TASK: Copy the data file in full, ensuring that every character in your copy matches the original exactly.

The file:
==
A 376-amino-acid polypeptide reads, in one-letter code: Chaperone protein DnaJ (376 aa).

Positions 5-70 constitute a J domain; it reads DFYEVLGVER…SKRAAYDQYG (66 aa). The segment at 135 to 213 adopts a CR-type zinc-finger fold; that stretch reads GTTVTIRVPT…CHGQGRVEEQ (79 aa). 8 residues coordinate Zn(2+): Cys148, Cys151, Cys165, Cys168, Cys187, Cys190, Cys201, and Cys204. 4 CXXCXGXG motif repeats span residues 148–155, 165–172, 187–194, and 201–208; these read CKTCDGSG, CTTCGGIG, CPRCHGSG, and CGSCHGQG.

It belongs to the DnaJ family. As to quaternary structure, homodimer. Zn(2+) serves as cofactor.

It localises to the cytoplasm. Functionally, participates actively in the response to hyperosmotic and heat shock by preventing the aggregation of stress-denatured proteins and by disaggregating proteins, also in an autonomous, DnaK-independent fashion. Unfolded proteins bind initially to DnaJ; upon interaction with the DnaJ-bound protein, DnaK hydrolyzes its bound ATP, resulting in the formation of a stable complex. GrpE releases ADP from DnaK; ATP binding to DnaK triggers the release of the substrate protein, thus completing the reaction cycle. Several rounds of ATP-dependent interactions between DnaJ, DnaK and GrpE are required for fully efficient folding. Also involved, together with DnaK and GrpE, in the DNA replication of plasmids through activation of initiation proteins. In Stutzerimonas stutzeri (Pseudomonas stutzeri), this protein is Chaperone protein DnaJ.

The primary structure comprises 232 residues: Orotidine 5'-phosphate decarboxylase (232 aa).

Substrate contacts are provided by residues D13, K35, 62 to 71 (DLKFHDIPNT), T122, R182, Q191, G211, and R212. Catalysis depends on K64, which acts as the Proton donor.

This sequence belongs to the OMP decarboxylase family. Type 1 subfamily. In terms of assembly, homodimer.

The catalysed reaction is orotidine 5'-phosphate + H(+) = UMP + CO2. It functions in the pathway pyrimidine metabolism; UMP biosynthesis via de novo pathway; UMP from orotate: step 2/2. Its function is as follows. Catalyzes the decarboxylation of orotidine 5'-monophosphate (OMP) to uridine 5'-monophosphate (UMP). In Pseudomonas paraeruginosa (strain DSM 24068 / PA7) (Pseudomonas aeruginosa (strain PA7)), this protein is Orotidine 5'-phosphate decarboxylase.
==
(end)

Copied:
A 376-amino-acid polypeptide reads, in one-letter code: Chaperone protein DnaJ (376 aa).

Positions 5-70 constitute a J domain; it reads DFYEVLGVER…SKRAAYDQYG (66 aa). The segment at 135 to 213 adopts a CR-type zinc-finger fold; that stretch reads GTTVTIRVPT…CHGQGRVEEQ (79 aa). 8 residues coordinate Zn(2+): Cys148, Cys151, Cys165, Cys168, Cys187, Cys190, Cys201, and Cys204. 4 CXXCXGXG motif repeats span residues 148–155, 165–172, 187–194, and 201–208; these read CKTCDGSG, CTTCGGIG, CPRCHGSG, and CGSCHGQG.

It belongs to the DnaJ family. As to quaternary structure, homodimer. Zn(2+) serves as cofactor.

It localises to the cytoplasm. Functionally, participates actively in the response to hyperosmotic and heat shock by preventing the aggregation of stress-denatured proteins and by disaggregating proteins, also in an autonomous, DnaK-independent fashion. Unfolded proteins bind initially to DnaJ; upon interaction with the DnaJ-bound protein, DnaK hydrolyzes its bound ATP, resulting in the formation of a stable complex. GrpE releases ADP from DnaK; ATP binding to DnaK triggers the release of the substrate protein, thus completing the reaction cycle. Several rounds of ATP-dependent interactions between DnaJ, DnaK and GrpE are required for fully efficient folding. Also involved, together with DnaK and GrpE, in the DNA replication of plasmids through activation of initiation proteins. In Stutzerimonas stutzeri (Pseudomonas stutzeri), this protein is Chaperone protein DnaJ.

The primary structure comprises 232 residues: Orotidine 5'-phosphate decarboxylase (232 aa).

Substrate contacts are provided by residues D13, K35, 62 to 71 (DLKFHDIPNT), T122, R182, Q191, G211, and R212. Catalysis depends on K64, which acts as the Proton donor.

This sequence belongs to the OMP decarboxylase family. Type 1 subfamily. In terms of assembly, homodimer.

The catalysed reaction is orotidine 5'-phosphate + H(+) = UMP + CO2. It functions in the pathway pyrimidine metabolism; UMP biosynthesis via de novo pathway; UMP from orotate: step 2/2. Its function is as follows. Catalyzes the decarboxylation of orotidine 5'-monophosphate (OMP) to uridine 5'-monophosphate (UMP). In Pseudomonas paraeruginosa (strain DSM 24068 / PA7) (Pseudomonas aeruginosa (strain PA7)), this protein is Orotidine 5'-phosphate decarboxylase.